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Carli M Wittgrove, Peter D Westenskow, Edith Aguilar, Maggie Acosta, Mitchell Prins, Yoshihiko Usui, Sara Weis, Parissa Keshavarzian, David Cheresh, Martin Friedlander; Identification of putative apoptomiRs that prevent endothelial cell proliferation. Invest. Ophthalmol. Vis. Sci. 2015;56(7 ):49.
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© ARVO (1962-2015); The Authors (2016-present)
Ectopic proliferation and sprouting of endothelial cells are hallmark characteristics of pathological angiogenesis. Inhibiting various pathways in this process may allow the development of more effective treatments for patients suffering from neovascular retinal disease. We have previously reported that anti-mir-132 oligos inhibit neovascularization by inducing quiescence in sprouting endothelial cells. In this study, we introduce the exciting concept of preventing pathological angiogenesis by delivering a microRNA (miR) that promotes apoptosis (apoptomiR) in ectopically sprouting endothelial cells.
A high-throughput screen to identify dysregulated miRs was performed by exposing cultured human endothelial cells (HUVECs) to ionizing radiation to induce DNA damage and apoptosis. MTT viability assays were performed following transfection of the candidate miR oligos to examine their viability and proliferation capacities. Treated HUVECs were cultured in 3D-collagen matrices to analyze their ability to sprout in a tube-forming assay. Candidate apoptomiRs were also injected in OIR mice at the onset of hypoxia to determine their anti-angiogenic effects in vivo.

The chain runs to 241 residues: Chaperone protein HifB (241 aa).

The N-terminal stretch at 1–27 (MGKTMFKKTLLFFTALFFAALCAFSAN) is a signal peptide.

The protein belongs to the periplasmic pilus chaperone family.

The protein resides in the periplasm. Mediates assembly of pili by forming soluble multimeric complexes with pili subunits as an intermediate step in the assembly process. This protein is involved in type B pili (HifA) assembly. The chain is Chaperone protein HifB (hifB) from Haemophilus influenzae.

Of five candidates identified from the high-throughput screen, miR-34a stood out as a strong apoptomiR candidate due to (1) its dramatic upregulation in HUVECs following ionizing radiation, and (2) its ability to decrease proliferating HUVEC viability upon transfection. Functionally, miR-34a was anti-angiogenic both in vitro (tube forming assay) and in vivo (OIR model). Importantly, miR-34a does not induce gross defects on existing vascular networks.
miR-induced apoptosis in proliferating vascular cells suppresses neovascularization. In this study, we identified miR-34a as a candidate apoptomiR that effectively prevents abnormal endothelial cell sprouting in vitro and in vivo. Mechanistic studies will help further elucidate miR-34a’s potential as a therapeutic agent. miR-34a may be an effective mono-therapy or could be used in combination with other anti-angiogenic compounds to treat a broad host of human ocular neovascular diseases.
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